Despite the availability of effective treatment the WHO think leprosy has been increasing steadily
•         Global statistics ( WHO 2006 )
•         Africa – 40,830  America – 32,994  South East Asia – 133,422  Middle East – 4,024  Western Pacific – 8,646  Brazil – 79,908  Mozambique – 6,810  Nepal – 7,549  Tanzania – 5,420
Caused by an organism known as Mycobacterium Leprae
 It is difficult to transmit and not hereditary. Thought to be airborne in moisture such as coughing and sneezing. First sign can be swelling in different parts of the body and change of skin structure (patches) 
There is no need to segregate sufferers.
Effective medication exists and most people are immune. 
Symptoms appear long after contracting  the disease.
2  main types – tuberculoid and lepromatous. 
            Tuberculoid develops swelling in different parts of body – most  obvious is in the face.
            Lepromatous is more infectious, causes ulcers and often loss of body parts. 
There are also further subdivisions of types.

Our leprosy care projects:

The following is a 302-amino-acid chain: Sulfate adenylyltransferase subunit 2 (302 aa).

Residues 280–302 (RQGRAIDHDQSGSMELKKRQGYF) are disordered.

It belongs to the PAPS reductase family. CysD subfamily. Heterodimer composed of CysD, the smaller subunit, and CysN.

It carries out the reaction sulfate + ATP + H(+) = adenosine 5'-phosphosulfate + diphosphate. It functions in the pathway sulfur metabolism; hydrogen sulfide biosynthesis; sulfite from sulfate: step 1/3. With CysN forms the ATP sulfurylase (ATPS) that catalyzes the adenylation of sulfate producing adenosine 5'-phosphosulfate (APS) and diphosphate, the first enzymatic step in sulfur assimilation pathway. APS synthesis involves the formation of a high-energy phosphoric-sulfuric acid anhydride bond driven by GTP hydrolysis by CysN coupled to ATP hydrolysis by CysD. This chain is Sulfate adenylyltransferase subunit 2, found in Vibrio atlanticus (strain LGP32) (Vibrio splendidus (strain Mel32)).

·         We have been sponsoring 10 children for full maintenance from families of leprosy sufferers. They receive residential care at different branches of the RV Mission and we provide them with education, healthcare, vocational training and employment when they leave school  and help them to settle in normal social life. This project had been sponsored by the Order of St Lazarus, Lancashire branch.

·         We have installed a water purification unit at the medical unit of the Believers’ Church, Purulia, West Bengal, India, to provide purified drinking water for leprosy sufferers.

·         We have funded installation of tube-wells in Leprosy Village and Leprosy Colony in Purulia to provide the residents with fresh water for drinking and other purposes.

·         Our ongoing regular nutritional project provides the residents of Leprosy Village with fresh food including fruits and vegetables.

      ·         We sponsor carers from Believers’ Church, Purulia to visit Leprosy Village regularly to look after the residents’ wound                 dressing and first-aid needs.
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